Sensorineural hearing loss stems from damage to the inner ear and the auditory nerve. Once this damage takes place, it is irreversible. Some causes of the damage, including heredity and degeneration over time, are inevitable. However, it is possible to avoid many of the things that can damage your ears and either avoid hearing loss or at least delay it significantly. Here are some things you can do to protect your hearing.
1. Reduce Exposure to Loud Noises
Sudden exposure to extremely loud noise, as well as prolonged exposure to an elevated decibel level, can damage the hairs in the middle and inner ear and the nerve cells that connect to them. You can prevent the damage by reducing your exposure. Sometimes this means adopting a noise reducing caster or investing in noise-canceling headphones. It can also mean changing your habits, such as turning down the volume when you listen to music or watch television.
2. Wear Earplugs
Sometimes it is not possible to prevent exposure to loud noises. For example, you may work around heavy machinery that is loud by its very nature, or your employer may be unwilling or unable to invest in noise-reducing casters. If you cannot change the noise level of your environment, you can reduce the impact that it has on your hearing by wearing earplugs that muffle some of the noises, obstructing the highest and most damaging decibels.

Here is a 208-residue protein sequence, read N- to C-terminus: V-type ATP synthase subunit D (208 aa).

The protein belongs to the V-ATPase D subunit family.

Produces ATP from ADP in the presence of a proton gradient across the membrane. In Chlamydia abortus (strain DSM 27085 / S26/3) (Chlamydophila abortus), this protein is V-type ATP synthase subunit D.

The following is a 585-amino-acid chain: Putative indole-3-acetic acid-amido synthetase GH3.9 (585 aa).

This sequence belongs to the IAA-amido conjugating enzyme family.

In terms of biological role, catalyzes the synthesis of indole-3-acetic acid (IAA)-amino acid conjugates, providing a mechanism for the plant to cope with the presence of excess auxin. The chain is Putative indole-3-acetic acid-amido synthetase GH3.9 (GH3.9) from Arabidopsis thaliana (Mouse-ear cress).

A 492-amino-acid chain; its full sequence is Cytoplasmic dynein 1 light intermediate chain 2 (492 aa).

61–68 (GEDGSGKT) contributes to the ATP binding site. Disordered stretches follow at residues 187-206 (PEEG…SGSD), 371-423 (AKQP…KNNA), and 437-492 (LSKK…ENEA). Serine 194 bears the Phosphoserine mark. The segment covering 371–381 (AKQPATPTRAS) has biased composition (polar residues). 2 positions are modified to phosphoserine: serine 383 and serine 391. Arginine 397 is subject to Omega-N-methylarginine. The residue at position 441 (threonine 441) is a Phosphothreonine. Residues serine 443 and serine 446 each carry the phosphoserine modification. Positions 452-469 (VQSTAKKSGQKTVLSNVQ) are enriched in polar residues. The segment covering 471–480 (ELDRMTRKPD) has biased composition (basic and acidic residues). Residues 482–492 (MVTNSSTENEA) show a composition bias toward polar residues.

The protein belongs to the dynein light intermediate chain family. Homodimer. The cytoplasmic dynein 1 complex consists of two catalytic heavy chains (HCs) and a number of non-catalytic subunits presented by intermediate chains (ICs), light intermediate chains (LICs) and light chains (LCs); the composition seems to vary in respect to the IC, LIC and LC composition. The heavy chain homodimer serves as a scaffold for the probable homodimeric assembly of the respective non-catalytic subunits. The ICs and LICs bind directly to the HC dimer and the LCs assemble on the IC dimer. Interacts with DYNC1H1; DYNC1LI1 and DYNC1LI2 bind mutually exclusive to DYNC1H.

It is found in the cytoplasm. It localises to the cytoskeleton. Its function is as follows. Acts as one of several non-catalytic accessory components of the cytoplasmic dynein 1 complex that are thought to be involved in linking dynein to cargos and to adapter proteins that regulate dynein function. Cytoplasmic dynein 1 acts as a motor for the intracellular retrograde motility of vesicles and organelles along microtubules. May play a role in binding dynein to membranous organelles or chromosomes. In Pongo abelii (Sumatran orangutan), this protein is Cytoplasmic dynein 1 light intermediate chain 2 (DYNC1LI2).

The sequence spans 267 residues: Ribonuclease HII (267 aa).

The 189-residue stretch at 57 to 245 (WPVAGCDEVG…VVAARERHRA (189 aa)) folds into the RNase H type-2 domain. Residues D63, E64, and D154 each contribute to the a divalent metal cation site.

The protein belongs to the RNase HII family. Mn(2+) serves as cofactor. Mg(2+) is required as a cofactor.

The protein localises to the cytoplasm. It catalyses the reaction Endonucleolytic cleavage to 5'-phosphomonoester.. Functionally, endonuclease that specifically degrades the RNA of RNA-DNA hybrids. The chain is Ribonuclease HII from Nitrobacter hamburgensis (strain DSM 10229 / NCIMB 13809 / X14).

3. Keep Ears Dry
Excess moisture in your ears can promote bacterial infection. Chronic moisture in the ears can cause a long-term infection as well as other complications. Not only are ear infections painful, but they pose a risk for hearing health. You can help prevent infections by wearing earplugs when swimming or by draining water from the ear when present by tugging on your earlobe while tilting your head to the side.
Regular check-ups with a primary care physician help to identify hearing problems as well as promote general health.